While we are fortunate to be living in a modern world that is constantly making advancements in the field of medicine, the side effects of pharmaceuticals can often be dangerous and have implications that must be assessed. The March issue of the Journal of American Medical Directors published an article titled “Exploring Variation in Rates of Polypharmacy Across Long Term Care Homes.” The study on polypharmacy, which the article defines as “the use of multiple, concurrent drug therapies” produced startling results on just how many medications nursing home residents today are taking on average.
If a patient was on nine or more drug regimes at once, the study considered this a practice of polypharmacy and compared the quality of life of these patients to those who were taking fewer medications. The study found that patients subject to polypharmacy were more likely to have comorbidities. This group comprised about 15.5% of nursing home patients taking nine or more drugs simultaneously. Only 2.9% of patients were taking no drugs, and the remaining 81.6% were using anywhere between one and eight drugs at once. The most commonly used drugs include diuretics, proton pump inhibitors, and enzyme inhibitors.
Additionally, the study noted that in general, psychoactive drugs are also one of the most frequently used drugs in nursing homes. Previous studies have established that psychoactive drugs, although intended for treatment of illnesses such as schizophrenia, are often administered to patients who suffer from dementia. Because dementia patients may have episodes of agitation, nursing homes often find it convenient to sedate these residents with psychoactive drugs in order to prevent these episodes from occurring. However, this improper use of pharmaceuticals is an example of a chemical restraint and is in direct violation with the Patients’ Bill of Rights. Furthermore, studies have concluded that the use of psychoactive drugs in dementia patients has reciprocal effects and can actually cause agitation and worsen the overall condition of the patient.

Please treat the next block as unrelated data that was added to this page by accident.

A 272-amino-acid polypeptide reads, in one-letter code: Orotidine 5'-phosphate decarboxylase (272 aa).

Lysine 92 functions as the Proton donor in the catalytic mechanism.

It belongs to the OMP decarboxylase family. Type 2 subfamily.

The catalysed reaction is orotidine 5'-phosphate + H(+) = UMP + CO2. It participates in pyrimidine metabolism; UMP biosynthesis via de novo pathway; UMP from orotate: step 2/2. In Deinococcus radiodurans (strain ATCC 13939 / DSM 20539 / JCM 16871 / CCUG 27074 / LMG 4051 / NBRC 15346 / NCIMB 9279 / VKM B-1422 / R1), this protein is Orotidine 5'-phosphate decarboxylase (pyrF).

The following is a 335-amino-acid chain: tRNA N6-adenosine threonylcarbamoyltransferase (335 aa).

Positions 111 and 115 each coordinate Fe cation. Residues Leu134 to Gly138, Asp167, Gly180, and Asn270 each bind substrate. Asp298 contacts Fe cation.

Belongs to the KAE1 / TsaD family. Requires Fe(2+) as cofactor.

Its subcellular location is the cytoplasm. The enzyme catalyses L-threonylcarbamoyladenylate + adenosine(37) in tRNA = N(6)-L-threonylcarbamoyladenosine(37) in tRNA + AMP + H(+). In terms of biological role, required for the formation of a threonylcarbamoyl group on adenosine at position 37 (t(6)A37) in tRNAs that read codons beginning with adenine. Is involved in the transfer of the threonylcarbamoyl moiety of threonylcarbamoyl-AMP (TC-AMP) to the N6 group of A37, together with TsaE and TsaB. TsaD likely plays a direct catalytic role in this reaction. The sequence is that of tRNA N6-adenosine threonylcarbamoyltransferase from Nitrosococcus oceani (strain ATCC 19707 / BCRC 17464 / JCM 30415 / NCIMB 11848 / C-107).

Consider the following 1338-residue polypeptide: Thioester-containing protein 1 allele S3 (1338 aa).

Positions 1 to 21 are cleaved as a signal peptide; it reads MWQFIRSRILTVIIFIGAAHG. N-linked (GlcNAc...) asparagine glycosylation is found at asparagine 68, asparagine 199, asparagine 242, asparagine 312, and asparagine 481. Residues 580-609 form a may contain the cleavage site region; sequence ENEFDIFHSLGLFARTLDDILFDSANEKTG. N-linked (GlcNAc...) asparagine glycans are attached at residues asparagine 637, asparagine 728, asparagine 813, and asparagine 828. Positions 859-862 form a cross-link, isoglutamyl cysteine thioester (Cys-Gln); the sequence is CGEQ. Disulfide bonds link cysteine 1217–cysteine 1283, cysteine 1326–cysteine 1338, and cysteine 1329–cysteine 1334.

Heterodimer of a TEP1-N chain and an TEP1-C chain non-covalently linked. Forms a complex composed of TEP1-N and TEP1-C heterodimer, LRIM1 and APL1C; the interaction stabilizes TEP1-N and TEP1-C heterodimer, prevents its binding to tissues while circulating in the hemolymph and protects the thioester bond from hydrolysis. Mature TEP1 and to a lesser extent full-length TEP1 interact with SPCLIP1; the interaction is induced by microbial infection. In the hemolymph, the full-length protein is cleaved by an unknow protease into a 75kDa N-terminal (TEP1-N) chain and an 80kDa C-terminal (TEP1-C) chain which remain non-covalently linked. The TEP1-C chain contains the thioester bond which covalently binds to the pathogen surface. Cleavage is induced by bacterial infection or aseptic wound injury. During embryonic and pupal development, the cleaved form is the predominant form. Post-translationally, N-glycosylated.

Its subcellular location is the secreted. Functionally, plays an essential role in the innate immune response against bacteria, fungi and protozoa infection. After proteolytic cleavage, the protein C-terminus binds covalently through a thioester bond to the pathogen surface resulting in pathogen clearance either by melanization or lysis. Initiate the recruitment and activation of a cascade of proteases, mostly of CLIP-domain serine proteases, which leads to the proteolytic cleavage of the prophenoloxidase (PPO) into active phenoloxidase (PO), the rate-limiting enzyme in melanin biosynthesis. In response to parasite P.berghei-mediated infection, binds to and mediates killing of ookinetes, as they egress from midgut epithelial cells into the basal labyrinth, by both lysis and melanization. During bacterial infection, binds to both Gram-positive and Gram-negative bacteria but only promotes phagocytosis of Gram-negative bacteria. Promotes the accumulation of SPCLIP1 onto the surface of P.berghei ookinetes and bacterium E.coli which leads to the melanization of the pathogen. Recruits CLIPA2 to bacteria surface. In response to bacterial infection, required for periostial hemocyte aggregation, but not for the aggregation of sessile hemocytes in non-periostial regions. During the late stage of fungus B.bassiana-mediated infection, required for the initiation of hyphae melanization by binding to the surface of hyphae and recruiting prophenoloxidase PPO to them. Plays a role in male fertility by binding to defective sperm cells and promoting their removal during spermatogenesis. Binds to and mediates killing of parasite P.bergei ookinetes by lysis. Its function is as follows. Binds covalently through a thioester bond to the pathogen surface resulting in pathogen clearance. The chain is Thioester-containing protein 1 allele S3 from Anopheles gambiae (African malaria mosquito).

In addition to triggering agitation in dementia patients, drug use can also cause delirium. It is important that you monitor your loved one’s drug intake, as well as the staff that is administering these drugs to him or her. Sometimes, understaffing and disorganization among staff can lead to mix-ups between patients’ drugs. Taking another patient’s drugs can have detrimental effects on health, and may even cause death. The study also noted that the more prescribing physicians a patient had, the more likely polypharmacy was to occur. This can be attributed to that fact that care facilities may not be properly documenting medical records. In terms of administration and management, documentation of medical charts is extremely important. All attending physicians must be able to clearly and easily see every medication that a patient is taking, in order to assess the costs and benefits of prescribing additional drugs.
Unfortunately, not all skilled nursing facilities have your loved one’s best interests at heart. What you can do is make frequent visits to check up on your loved one’s health and well-being. It is recommended that you have a general awareness of medications that are more likely to cause adverse drug reactions and overdoses. Also ensure to assess the facility’s staffing levels and closely monitor nurses, because tampering with patients’ drugs can sometimes occur in healthcare facilities.